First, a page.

Lauren Davis
REALTY EXECUTIVES Boston West | 508-254-0449 | [email protected]


Posted by Lauren Davis on 4/28/2021

Many buyers are searching for a home with an attached garage. It helps to keep cars out of the sun, rain, and snow. An attached garage allows you to walk directly from your vehicle into your home without worry.

Garages used to be detached. These structures offered many benefits to homeowners that seem to be forgotten. As cars became more popular and larger, families began to own two cars at their properties. When this became common, so too did the attached garage.

While an attached garage is seen as a luxury and often a necessity, the good points a detached garage have shouldn’t be overlooked.

Attached garages can be converted into living spaces. This affords you as a homeowner much more room without the need to move. Homeowners can then build a detached garage for storage or the placement of a vehicle.

Other Advantages To Detached Garages

A detached garage adds character to a home. Many buyers complain of tired suburban architecture, where the garage often becomes somewhat of a focal point for the front of the home. Detached garages can be more pleasing to look at.

You’ll also have a bit more wiggle room as to how you design your home. If you build a detached garage, it can be placed at an angle on the property. The garage can also be hidden in the backyard, or designed to look like a smaller version of the larger house. A path can even be built through the yard to the garage to bring a design to the entire yard.

Another advantage to a detached garage is that toxic fumes from your vehicle won’t get into the house. Homes with detached garages can often receive green points for environmentally friendly building practices. There’s also less of a risk posed to you and your family for things like carbon monoxide poisoning. You can’t leave a vehicle running very long in an attached garage without that risk.

A detached garage also affords the possibility of adding living space above the garage. It can be a great play space for kids or a game room for adults. You can even build a home office in the upstairs portion of the garage. The area will indeed be quiet if placed strategically. If the attached garage is new construction, you can run wild with it. The design is up to you and the possibilities are truly endless.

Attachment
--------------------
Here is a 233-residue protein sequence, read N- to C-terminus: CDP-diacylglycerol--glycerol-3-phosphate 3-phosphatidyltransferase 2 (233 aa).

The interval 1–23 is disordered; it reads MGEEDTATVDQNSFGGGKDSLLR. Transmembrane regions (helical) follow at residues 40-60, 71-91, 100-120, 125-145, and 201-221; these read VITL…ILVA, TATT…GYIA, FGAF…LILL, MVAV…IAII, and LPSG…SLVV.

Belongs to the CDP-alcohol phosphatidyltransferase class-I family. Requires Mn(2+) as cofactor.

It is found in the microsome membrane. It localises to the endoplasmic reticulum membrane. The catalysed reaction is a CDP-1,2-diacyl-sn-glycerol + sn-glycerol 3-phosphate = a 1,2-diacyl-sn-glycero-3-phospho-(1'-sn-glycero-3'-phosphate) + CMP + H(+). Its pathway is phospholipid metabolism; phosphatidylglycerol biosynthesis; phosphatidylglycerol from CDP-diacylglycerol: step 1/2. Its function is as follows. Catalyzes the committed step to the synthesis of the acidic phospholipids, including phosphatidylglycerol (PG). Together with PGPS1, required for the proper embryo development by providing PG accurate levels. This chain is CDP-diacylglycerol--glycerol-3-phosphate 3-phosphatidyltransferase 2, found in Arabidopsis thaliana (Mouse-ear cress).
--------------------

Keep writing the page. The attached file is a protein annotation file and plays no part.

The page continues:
While many buyers search for a home with an attached garage, detached garages can have many pros and allow great flexibility to you as a homeowner.




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Posted by Lauren Davis on 11/14/2012

If you are planning a home renovation you may be considering going green. By planning your design you can add sustainability features to your home, many at no extra cost. There are many benefits to a green renovation. A green renovation will make your home better for the environment, save on energy costs and boost the resale value. When planning a green renovation you will want to find a contractor experienced in green projects. To find a green contractor choose someone who has been designated a Master Builder by the Energy and Environmental Building Association, or has been certified by the National Association of the Remodeling Industry as a Certified Remodeler. Look for reclaimed materials like pine timbers and salvaged doors and cabinets. Reclaimed pieces are usually more affordable and they save on energy, materials, and resources. Make sure to avoid products that contain hazardous materials, such as formaldehyde or creosote from railroad ties and other wood-based goods. It is almost impossible to avoid using new materials in your renovation. When selecting new materials look for products that are durable, easy to maintain, and if possible contain a high percentage of recycled content. Try to avoid disposable products and products that contain VOCs (volatile organic compounds).  VOCs are commonly found in paints and finishes. Look for products that are green friendly. Watch for Grean Seal products on for paints coatings and doors. Check for Energy Star, for appliances, windows and heating and cooling products; Forest Stewardship Council, for wood-based products; and Cradle to Cradle, for carpet, sheet goods and other products. For more information read Green Building: A Primer for Builders, Consumers, and Realtors, and the U.S. Green Building Council's (USGBC) Green Home Guide.